CxOs (CEOs, CIOs, CFOs, CTOs, etc.) and IT directors – the business persons who actually sign the managed services agreements – are the “Customer” members of TA. Since Customers want to be educated and/or properly advised to ensure they’re signing for the right managed service solution at the right price, TA does all it can to teach our Customer members all they need to know to A) select an Advisor who will put the Customer’s interests first, and B) make the best decision for their business based on the Advisor’s counsel and TA’s full-disclosure policy.
TA educates Advisor and Customer members by first curating and then evaluating all the marketing, sales and engineering information generated by ICT managed service vendors and providers. Any ICT managed service provider or vendor may apply for either a complimentary or professional “Provider” membership with TA.
Customers, Advisors and Providers often need extra legal, accounting, marketing and administrative support. As such, any professional falling into this fourth category may apply for either a complimentary or professional “Support” membership with TA.
As a 501(c)3 non-profit educational corporation, no person or entity “owns” TA. TA is operated by its two founding and voting board members Dan Baldwin & Nancy Hagen Baldwin. TA is funded by contributions from TA professional members. TA may also receive a commission when ICT managed services are acquired through TA referral links. All TA professional members are invited to advise TA during monthly professional membership meetings.
On October 1, 2022, TA will publish and distribute its first weekly email newsletter, “SPVM News” to 10,000 CIOs and IT directors of businesses with 500+ employees. Working with IT & social media professionals, TA will grow the email distribution list to 50,000 CIOs and IT directors by March 31, 2023. TA will grow and measure success by having above average open and click-through rates and below average unsubscribe rates.
By 3/31/23, TA also expects to have published the inaugural “IT SPVM CoE” where the top solution providers for all current categories will be ranked along with a category SPVM best practice buyers guide. In the same way that Consumer Reports is a non-profit that successfully teaches consumers how to purchase consumer items, TA will be a successful non-profit that teaches multi-location, midsize businesses with 500+ employees how to SPVM (source, procure & vendor manage) ICT managed services.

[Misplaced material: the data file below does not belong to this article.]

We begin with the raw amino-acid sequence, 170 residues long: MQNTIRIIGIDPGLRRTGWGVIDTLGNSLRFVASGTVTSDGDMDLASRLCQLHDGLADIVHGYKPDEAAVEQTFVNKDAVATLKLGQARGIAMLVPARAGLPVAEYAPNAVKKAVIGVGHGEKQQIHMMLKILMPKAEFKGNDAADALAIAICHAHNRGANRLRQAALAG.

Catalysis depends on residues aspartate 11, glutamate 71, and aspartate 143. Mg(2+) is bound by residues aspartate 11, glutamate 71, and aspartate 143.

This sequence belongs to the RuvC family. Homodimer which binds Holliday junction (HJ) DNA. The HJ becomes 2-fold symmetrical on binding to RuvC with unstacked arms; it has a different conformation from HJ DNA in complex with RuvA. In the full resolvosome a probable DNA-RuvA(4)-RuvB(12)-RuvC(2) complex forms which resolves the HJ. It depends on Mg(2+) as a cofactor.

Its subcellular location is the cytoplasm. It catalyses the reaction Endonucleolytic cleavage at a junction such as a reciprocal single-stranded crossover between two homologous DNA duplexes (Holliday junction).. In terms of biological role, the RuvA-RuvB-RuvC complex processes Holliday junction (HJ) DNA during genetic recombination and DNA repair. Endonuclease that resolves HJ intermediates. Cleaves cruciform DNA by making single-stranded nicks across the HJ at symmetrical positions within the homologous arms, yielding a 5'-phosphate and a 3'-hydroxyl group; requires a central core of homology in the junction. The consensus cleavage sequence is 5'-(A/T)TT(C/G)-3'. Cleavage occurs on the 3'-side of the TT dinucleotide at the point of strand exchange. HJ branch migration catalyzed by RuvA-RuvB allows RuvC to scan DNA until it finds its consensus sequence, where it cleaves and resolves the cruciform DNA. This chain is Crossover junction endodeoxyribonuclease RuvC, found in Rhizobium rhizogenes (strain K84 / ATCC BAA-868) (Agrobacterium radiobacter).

TA is the same as a traditional master agent in that TA educates Advisors and provides Advisors access to solution agreements – through agreements with current master agencies or with carriers direct. TA is different from a master agency however as TA can never “sell out” as there is no “ownership” of a non-profit corporation. Another way that TA is different from a master agent is the way TA views Advisors. Few, if any, master agents would consider training an in-house IT employee to be an Advisor or recommend a solution that they do not represent as doing so violates their profit model. As a non-profit corporation that teaches first, TA does not avoid recommending a solution that pays no commission.
As well, TA teaches in-house IT employees how to become an Advisor with the understanding that most, if not all, ICT vendor agreements prohibit paying commissions to customers. If an in-house employee becomes an advisor through TA, the in-house employee’s business enjoys a discounted retail price (the normal retail price minus the commission amount) or the commission may be donated to a non-profit organization as allowed by the ICT vendor and/or customer policy.
While the IT SPVM CoE best practice information that TA teaches can benefit any business, it is very dificult for an independent Advisor to financially support themself and their family budget if all their consulting time is used up on smaller business clients. As an Advisor earns about a 10% commission of the monthly managed services invoice of their clients, it only takes about five clients with 500+ employees each to make a decent living. (Five clients with 500+ employees generally spend $25,000 per month on managed services. This totals $125,000 of commissionable monthly recurring revenue (“MRR”). Multiply this MRR by an average 10% industry commission and the Advisor receives $12,500 per month or $150,000 per year in total commission income before self-employment taxes.)
The other reason for the 500+ employee target market segment is due to greater IT environment complexity. When a business has 500+ employees, the company almost always has multiple-locations spread across the United States if not the whole globe. Wide geographical disbursement of employees and business locations almost always requires multiple technology vendors to work together to produce an integrated technology solution for a business. When CxOs and IT directors are required to deliver multi-vendor, multi-location technology solutions they turn to trusted technology Advisors with the most recent training from the top vendors in the industry.